This Day in History: February 3rd
Today in History: February 3, 1780
Just as the clock was striking midnight in Litchfield County, Connecticut on February 3, 1780, a young man brutally bludgeoned to death his landlord Caleb Mallory, Caleb’s wife Jane and their nine-year-old granddaughter. After the murderer robbed the home, he burned it down with two of the couple’s other sleeping grandchildren still inside, two boys- aged six and four.
His name was Barnett Davenport, a 19-year-old soldier – and deserter – of the Continental Army, and often cited as America’s first mass-murderer (though we think the Native Americans, particularly, might argue with that one).
Michael-John Cavallaro, an author and history detective from New Milford, CT, had been tirelessly researching this gruesome and tragic tale when he discovered a 14-page confession by Davenport at the University of Virginia in the summer of 2010. In it, Davenport exhibits classic signs we associate with a sociopath: an obsession with committing murder from a young age, habitual robbery and pathological lying.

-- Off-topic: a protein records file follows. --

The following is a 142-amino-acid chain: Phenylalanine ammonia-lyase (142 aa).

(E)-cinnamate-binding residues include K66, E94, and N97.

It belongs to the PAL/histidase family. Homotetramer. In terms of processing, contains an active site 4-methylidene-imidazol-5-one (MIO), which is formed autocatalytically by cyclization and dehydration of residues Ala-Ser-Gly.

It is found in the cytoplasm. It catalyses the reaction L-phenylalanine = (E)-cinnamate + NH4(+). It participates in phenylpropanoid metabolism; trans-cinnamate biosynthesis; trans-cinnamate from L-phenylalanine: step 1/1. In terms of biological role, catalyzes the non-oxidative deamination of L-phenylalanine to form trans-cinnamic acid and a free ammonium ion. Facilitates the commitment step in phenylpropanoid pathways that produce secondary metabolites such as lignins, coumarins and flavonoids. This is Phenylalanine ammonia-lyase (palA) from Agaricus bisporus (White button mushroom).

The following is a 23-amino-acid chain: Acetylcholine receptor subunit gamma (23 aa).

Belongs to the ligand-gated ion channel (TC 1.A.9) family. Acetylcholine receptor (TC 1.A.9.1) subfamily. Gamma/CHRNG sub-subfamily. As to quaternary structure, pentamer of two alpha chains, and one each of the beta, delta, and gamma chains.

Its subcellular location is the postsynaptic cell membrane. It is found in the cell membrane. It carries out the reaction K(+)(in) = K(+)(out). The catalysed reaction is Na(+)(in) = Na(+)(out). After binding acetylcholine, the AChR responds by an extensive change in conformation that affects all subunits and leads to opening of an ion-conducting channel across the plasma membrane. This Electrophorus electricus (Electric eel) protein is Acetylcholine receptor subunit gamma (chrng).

Davenport also made yet another slimeball move, this one implicating his kid brother in the murder.
Barnett managed to remain hidden for six days before he was apprehended, and during that time his younger brother Nicholas was arrested. Turned out his big bro had “borrowed” his identity to get hired at the Mallory’s farm, which also made it quite easy to frame Nicholas for the murders. Cavallaro reports that according to the scant contemporary evidence available, most believed Nicholas was involved in the crime or least tried to cover for his brother, which must have made for awkward Sunday dinners.
In any case, Barnett’s recently re-discovered confession finally puts that theory to rest.
Barnett Davenport was found guilty of murder and arson. He was sentenced to 40 lashes and to hang at Gallow’s Lane at Litchfield, CT on May 8, 1780. His brother Nicholas was sentenced to 40 lashes and life imprisonment at Newgate Prison. He was also forced to stand and watch his brother die on the gallows. Nicholas went to prison, but escaped. He was duly returned, but was released two years later.
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